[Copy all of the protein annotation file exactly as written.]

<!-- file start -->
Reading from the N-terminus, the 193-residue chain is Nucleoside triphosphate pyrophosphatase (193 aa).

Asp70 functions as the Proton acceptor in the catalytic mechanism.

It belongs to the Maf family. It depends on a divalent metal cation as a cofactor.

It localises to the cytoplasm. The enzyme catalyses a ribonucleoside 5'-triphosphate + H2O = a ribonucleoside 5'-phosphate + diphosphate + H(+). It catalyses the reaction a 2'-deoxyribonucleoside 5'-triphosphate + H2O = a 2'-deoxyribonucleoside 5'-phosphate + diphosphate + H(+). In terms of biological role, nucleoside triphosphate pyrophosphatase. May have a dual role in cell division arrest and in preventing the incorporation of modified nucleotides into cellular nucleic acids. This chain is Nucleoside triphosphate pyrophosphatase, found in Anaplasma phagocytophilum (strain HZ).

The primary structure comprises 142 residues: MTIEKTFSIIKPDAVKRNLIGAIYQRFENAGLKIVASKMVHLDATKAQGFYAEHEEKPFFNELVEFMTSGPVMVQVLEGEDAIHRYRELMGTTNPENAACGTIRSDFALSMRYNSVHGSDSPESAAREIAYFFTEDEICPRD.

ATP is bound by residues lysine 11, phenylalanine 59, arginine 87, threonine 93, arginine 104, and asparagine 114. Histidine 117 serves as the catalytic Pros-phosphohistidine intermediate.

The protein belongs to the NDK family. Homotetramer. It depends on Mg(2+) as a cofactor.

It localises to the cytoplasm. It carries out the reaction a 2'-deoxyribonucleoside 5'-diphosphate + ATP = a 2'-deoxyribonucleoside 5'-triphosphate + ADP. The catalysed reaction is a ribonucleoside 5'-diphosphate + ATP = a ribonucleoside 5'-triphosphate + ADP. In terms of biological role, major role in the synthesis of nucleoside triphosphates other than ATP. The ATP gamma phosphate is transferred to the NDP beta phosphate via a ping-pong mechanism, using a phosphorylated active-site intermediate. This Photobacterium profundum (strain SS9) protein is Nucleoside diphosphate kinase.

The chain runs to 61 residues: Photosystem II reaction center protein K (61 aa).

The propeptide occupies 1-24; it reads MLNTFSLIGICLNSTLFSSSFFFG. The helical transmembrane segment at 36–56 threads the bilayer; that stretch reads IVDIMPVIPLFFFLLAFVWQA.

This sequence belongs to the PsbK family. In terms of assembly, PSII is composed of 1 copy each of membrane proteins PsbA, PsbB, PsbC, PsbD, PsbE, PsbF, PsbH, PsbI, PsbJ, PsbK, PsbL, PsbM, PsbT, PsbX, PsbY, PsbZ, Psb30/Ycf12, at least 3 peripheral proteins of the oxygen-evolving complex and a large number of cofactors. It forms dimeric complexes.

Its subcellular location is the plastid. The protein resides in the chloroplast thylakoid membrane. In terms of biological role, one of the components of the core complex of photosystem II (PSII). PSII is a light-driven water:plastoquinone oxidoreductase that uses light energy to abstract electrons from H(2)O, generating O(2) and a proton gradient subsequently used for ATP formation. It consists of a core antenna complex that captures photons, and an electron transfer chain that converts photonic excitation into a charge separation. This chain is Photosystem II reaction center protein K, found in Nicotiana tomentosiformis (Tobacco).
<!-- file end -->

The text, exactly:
Reading from the N-terminus, the 193-residue chain is Nucleoside triphosphate pyrophosphatase (193 aa).

Asp70 functions as the Proton acceptor in the catalytic mechanism.

It belongs to the Maf family. It depends on a divalent metal cation as a cofactor.

It localises to the cytoplasm. The enzyme catalyses a ribonucleoside 5'-triphosphate + H2O = a ribonucleoside 5'-phosphate + diphosphate + H(+). It catalyses the reaction a 2'-deoxyribonucleoside 5'-triphosphate + H2O = a 2'-deoxyribonucleoside 5'-phosphate + diphosphate + H(+). In terms of biological role, nucleoside triphosphate pyrophosphatase. May have a dual role in cell division arrest and in preventing the incorporation of modified nucleotides into cellular nucleic acids. This chain is Nucleoside triphosphate pyrophosphatase, found in Anaplasma phagocytophilum (strain HZ).

The primary structure comprises 142 residues: MTIEKTFSIIKPDAVKRNLIGAIYQRFENAGLKIVASKMVHLDATKAQGFYAEHEEKPFFNELVEFMTSGPVMVQVLEGEDAIHRYRELMGTTNPENAACGTIRSDFALSMRYNSVHGSDSPESAAREIAYFFTEDEICPRD.

ATP is bound by residues lysine 11, phenylalanine 59, arginine 87, threonine 93, arginine 104, and asparagine 114. Histidine 117 serves as the catalytic Pros-phosphohistidine intermediate.

The protein belongs to the NDK family. Homotetramer. It depends on Mg(2+) as a cofactor.

It localises to the cytoplasm. It carries out the reaction a 2'-deoxyribonucleoside 5'-diphosphate + ATP = a 2'-deoxyribonucleoside 5'-triphosphate + ADP. The catalysed reaction is a ribonucleoside 5'-diphosphate + ATP = a ribonucleoside 5'-triphosphate + ADP. In terms of biological role, major role in the synthesis of nucleoside triphosphates other than ATP. The ATP gamma phosphate is transferred to the NDP beta phosphate via a ping-pong mechanism, using a phosphorylated active-site intermediate. This Photobacterium profundum (strain SS9) protein is Nucleoside diphosphate kinase.

The chain runs to 61 residues: Photosystem II reaction center protein K (61 aa).

The propeptide occupies 1-24; it reads MLNTFSLIGICLNSTLFSSSFFFG. The helical transmembrane segment at 36–56 threads the bilayer; that stretch reads IVDIMPVIPLFFFLLAFVWQA.

This sequence belongs to the PsbK family. In terms of assembly, PSII is composed of 1 copy each of membrane proteins PsbA, PsbB, PsbC, PsbD, PsbE, PsbF, PsbH, PsbI, PsbJ, PsbK, PsbL, PsbM, PsbT, PsbX, PsbY, PsbZ, Psb30/Ycf12, at least 3 peripheral proteins of the oxygen-evolving complex and a large number of cofactors. It forms dimeric complexes.

Its subcellular location is the plastid. The protein resides in the chloroplast thylakoid membrane. In terms of biological role, one of the components of the core complex of photosystem II (PSII). PSII is a light-driven water:plastoquinone oxidoreductase that uses light energy to abstract electrons from H(2)O, generating O(2) and a proton gradient subsequently used for ATP formation. It consists of a core antenna complex that captures photons, and an electron transfer chain that converts photonic excitation into a charge separation. This chain is Photosystem II reaction center protein K, found in Nicotiana tomentosiformis (Tobacco).